Abstract: The claim that all legitimate defense functions can and must be privately supplied flies in the face of certain economic doctrines that are almost universally accepted. Almost all economists declare that national defense is a public good that will be provided in sub-optimal quantitiesor not provided at allby private, profit-seeking firms. The purpose of this paper is to challenge just that sort of statement. The attack on national defense as a public good which must be provided by the state will be two-pronged. One part, the briefer of the two, will raise theoretical questions about public goods in general and national defense in particular. The second part will be devoted to a detailed survey of privateering, a form of naval warfare conducted by privately-owned ships which lasted from the twelfth century to the nineteenth century. What privateers were, how they operated, the legal customs that grew up around them, how effective they were, how profitable they were, and why they disappeared will all be addressed. The common employment of privateers during wartime will be offered as empirical evidence that defense need not be monopolized by the state.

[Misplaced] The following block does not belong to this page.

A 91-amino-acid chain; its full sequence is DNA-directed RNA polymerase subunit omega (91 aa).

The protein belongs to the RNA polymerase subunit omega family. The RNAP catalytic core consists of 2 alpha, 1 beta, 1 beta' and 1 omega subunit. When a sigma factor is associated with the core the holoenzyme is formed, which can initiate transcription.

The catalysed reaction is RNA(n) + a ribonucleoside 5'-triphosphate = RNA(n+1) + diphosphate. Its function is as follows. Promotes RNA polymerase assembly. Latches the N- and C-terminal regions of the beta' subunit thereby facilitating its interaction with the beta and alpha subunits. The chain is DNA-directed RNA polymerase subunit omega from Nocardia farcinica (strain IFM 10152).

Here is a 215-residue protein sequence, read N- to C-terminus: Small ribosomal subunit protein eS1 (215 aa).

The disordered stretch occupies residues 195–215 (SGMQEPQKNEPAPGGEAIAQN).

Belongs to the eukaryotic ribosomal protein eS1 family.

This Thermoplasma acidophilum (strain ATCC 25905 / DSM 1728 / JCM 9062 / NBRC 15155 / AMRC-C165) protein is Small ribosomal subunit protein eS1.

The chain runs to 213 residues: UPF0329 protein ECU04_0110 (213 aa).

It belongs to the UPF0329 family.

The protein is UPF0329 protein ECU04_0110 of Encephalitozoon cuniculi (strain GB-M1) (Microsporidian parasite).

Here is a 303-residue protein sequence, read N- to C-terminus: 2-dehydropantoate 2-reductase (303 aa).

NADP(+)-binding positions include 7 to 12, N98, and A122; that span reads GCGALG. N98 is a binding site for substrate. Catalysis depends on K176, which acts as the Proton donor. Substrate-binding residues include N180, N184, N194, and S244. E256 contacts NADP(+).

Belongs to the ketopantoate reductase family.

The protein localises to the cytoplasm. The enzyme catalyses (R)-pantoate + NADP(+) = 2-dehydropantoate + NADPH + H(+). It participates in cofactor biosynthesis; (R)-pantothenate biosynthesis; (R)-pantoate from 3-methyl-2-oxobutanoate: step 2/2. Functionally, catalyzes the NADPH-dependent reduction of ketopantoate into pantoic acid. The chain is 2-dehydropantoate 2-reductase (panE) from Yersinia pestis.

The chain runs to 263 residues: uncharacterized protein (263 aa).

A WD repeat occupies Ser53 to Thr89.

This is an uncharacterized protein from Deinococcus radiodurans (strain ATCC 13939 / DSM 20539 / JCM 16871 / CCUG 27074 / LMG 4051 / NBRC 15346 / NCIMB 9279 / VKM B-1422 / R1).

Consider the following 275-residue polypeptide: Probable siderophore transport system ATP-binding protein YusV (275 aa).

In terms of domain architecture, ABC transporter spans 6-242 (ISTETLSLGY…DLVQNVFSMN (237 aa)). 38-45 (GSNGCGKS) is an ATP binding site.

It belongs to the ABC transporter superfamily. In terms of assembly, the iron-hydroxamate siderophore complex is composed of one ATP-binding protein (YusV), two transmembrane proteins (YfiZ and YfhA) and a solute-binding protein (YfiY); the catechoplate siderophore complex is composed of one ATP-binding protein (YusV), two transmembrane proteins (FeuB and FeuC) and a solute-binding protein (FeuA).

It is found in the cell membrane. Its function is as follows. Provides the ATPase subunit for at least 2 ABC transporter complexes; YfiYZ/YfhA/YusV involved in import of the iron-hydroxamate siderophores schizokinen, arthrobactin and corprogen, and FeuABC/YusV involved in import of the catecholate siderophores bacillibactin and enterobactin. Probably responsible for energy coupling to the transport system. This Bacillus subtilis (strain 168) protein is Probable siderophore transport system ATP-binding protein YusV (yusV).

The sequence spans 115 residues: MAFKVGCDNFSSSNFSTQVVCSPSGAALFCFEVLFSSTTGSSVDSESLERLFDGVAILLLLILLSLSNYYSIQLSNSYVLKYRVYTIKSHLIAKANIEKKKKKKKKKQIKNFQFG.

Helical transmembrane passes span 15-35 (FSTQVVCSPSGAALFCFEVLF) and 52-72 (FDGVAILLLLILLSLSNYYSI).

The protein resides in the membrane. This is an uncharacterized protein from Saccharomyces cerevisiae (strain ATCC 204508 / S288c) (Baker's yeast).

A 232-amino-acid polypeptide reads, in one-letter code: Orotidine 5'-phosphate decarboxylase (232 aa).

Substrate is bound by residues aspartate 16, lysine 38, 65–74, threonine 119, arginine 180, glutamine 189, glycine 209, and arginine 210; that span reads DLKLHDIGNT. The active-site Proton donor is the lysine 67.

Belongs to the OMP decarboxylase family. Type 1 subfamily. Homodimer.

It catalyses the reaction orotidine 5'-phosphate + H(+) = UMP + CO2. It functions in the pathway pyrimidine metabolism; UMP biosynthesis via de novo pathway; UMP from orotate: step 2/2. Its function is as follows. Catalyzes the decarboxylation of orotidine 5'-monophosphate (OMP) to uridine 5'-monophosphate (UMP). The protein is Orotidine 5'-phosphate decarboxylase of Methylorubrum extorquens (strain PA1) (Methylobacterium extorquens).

|Until his death on October 30, 2008, Larry J. Sechrest was a Research Fellow at The Independent Institute in Oakland, California, and a professor of economics at Sul Ross State University.|